Koppenhaver put the average time for training at about six to eight weeks. “If somebody comes through with a (commercial driver’s license), then the process can be expedited. But most people that have CDLs, you know, have other opportunities too ... or a full time job with benefits.” And once they do qualify, he said, some of his drivers have left for other jobs.
“I think the training portion of it sometimes is challenging and is very cumbersome for people,” Weller said. If there’s any way to streamline the training process and make it more user friendly for new drivers, “that would definitely be a big help.”
But before training can start, there have to be applicants. Koppenhaver said one area contractor he knows is so short on drivers, he’s had to park five of his buses. But nobody is applying for the positions.
Which brings us to …
The job market
All over the state, some businesses, especially restaurants, have been struggling to attract workers. In one local example, a sign on Emma’s Family Restaurant in Greenwood recently warned customers that the restaurant would not be open as many hours as usual. A waitress explained that they were short staffed and having trouble finding anyone to fill the spots.
Earlier this year, the National School Transportation Association blamed, in part, extra unemployment benefits for reducing people’s motivation to work and contributing to the driver shortage. (This idea is a disputed one, with some economists pointing to other factors.)
Koppenhaver also speculated about the unemployment benefits, and mentioned the stiff competition for workers, too. Even Dunkin' Donuts was offering $15 an hour starting wage this past summer, he said. “Now think about that. There’s little skill required to do that job,” compared to driving a school bus.
And that leads us to …
In Delaware, bus driver pay hasn’t changed much in the past 10 years, maybe going up $1 per hour, Koppenhaver said. A decade ago, that wage, maybe $14 an hour, he estimated, left bus contractors more competitive compared to other employers who might be offering, say, $8 to $10 an hour. (The minimum wage 10 years ago was $7.25 an hour.)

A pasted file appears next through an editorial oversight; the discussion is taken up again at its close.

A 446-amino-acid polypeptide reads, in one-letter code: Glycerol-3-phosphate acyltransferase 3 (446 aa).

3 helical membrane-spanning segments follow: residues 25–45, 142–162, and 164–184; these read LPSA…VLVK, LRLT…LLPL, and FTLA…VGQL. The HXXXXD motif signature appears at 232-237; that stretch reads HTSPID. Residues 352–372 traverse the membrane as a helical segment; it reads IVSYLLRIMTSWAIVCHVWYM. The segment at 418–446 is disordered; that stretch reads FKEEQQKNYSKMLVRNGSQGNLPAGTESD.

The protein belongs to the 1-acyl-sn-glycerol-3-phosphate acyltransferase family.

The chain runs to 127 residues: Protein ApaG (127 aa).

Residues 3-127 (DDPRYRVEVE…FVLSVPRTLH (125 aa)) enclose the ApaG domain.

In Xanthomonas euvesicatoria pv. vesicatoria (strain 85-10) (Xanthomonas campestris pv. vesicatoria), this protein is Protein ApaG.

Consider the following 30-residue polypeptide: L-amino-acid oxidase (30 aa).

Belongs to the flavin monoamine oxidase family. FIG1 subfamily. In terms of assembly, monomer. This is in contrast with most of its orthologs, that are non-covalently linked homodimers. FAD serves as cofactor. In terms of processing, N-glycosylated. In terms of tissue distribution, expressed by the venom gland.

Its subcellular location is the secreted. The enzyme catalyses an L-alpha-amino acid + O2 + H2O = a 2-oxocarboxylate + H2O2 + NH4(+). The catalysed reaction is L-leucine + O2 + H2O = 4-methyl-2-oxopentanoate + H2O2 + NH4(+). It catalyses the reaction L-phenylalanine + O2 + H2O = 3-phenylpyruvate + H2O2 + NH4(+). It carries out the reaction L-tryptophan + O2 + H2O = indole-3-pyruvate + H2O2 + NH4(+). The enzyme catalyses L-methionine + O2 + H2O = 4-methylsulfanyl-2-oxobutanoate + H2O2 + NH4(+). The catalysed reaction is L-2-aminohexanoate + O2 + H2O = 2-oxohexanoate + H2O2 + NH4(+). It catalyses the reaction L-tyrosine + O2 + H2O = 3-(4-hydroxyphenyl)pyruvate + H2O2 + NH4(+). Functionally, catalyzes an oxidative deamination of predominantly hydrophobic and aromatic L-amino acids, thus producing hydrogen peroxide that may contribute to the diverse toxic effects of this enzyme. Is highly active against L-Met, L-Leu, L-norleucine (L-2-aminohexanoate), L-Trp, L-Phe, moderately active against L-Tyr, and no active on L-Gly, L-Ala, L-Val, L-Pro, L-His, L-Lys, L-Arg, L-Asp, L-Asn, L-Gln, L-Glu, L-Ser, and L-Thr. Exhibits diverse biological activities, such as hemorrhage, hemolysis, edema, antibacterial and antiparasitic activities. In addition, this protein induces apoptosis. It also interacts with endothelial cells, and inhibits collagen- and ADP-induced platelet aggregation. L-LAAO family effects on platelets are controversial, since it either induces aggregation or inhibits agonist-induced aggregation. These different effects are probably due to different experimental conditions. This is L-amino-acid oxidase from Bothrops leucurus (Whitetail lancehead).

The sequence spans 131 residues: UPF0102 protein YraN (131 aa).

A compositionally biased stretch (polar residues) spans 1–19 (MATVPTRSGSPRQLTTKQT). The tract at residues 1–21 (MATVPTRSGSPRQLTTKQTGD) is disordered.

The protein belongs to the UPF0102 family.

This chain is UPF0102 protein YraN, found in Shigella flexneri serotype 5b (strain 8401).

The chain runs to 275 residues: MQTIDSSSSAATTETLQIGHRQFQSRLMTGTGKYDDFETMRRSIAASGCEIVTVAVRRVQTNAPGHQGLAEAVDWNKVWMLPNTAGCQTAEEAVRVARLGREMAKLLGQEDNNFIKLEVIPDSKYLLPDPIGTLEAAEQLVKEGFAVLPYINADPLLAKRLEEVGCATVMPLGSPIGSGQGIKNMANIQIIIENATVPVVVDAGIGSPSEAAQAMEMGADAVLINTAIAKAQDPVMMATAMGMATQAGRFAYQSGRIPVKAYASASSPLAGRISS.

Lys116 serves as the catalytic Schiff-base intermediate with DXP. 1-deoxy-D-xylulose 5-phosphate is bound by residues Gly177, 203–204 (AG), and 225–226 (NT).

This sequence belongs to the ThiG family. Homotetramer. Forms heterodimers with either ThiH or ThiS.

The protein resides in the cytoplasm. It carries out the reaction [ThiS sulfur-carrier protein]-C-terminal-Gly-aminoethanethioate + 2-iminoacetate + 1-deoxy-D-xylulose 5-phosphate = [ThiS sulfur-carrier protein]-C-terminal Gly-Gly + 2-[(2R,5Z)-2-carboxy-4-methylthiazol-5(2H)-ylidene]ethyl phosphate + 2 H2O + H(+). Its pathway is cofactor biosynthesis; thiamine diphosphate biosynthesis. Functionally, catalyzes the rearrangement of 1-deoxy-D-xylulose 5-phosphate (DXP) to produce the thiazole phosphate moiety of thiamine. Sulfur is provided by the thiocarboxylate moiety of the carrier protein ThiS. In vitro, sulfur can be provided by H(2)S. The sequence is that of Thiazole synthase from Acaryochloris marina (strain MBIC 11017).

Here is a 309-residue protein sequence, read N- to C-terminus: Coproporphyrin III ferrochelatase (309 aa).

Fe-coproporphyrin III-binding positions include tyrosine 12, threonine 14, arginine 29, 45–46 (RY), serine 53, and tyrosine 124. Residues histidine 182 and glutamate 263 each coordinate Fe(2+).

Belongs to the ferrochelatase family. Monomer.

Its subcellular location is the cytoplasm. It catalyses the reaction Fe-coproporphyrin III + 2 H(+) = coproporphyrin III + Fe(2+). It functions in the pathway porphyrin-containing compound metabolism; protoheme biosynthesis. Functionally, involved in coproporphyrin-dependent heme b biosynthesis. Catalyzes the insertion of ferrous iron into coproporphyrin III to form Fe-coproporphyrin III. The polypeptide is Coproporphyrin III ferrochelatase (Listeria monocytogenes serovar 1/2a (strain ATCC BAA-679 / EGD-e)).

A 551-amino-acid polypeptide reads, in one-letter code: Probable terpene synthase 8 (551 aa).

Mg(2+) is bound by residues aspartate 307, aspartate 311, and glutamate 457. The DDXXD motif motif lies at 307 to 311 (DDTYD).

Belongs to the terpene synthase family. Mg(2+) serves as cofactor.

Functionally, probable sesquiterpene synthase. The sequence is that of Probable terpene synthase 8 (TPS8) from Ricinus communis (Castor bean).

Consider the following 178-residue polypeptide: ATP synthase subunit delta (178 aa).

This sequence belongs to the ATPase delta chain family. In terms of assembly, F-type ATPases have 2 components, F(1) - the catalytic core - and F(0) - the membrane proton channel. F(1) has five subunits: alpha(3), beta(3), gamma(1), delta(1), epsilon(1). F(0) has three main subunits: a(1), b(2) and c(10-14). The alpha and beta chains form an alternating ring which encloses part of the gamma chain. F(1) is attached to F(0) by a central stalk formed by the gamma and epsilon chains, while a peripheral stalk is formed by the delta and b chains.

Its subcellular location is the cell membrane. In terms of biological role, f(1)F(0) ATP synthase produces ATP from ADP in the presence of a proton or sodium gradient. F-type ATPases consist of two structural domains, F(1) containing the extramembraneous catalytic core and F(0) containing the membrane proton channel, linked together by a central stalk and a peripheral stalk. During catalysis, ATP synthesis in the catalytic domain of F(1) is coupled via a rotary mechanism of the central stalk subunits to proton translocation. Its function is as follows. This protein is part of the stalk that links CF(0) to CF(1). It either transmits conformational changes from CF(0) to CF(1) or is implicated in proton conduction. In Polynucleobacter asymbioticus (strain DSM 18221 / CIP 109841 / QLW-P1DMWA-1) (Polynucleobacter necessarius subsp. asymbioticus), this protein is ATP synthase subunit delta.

“We were still ahead of the curve,” he said. With the competition to attract workers and the upcoming phased increase in the state’s minimum wage to $15 an hour, that’s no longer the case.
“We’re just not ahead of the curve or staying ahead of what other non-skilled jobs are paying per hour.”
Warnick agreed that more money for driver pay is absolutely needed.
Weller, too, mentioned the money. “A person with a CDL gets paid more money to pick up trash than to pick up our kids. And I think that says a lot.”
That’s where it gets pretty murky. May pointed out that districts and contractors set driver pay, not the state. But as contractors will tell you, the money they get is limited by the state formula, which in turn limits how much they can set aside for wages.
May did, however, say increasing pay is important and that has been a priority for the state in recent years.
Koppenhaver credited the state for doing that, saying there have been recent changes. But, he added, “It’s too little too late,” at least when it comes to driver pay.
“In the past, the way the transportation budget has been handled is, if the state has money to give us a percentage increase, we might get a percent, we might get a couple percent. So it was never based on the cost of operating the bus and being able to make a fair profit. It was always budget driven.”
So is the state taking action? In wording that falls a bit short of bold, enthusiastic commitment (and is also a slog to read), this year’s state budget notes, “It is the intent of the General Assembly to make progress toward implementing the recommendation of the Public School Transportation Working Group to address school bus operating cost factors not reflected in the school transportation formula.” It’s a statement that leaves quite a bit of wiggle room.
May said, though, that even strategies like signing bonuses and benefits have had limited success.
Altogether, there's a pretty long list of complex problems, with pay being part of that.
“It’s kind of a perfect storm, I think, of things coming together at once,” Koppenhaver said.
With districts stretched so thin, they can ill afford to lose any more drivers. Some districts and contractors have been making do so far, adapting and stretching routes as needed.
And if they lose even more drivers? The answers boil down to a likelihood of more delays and buses that are more crowded, solutions that are unlikely to make parents very happy.
Districts are hanging in as best they can.
“We have a lot of (bus) contractors who are a very vital part of the community,” Weller said. “... We want to try to help them through this tough time.”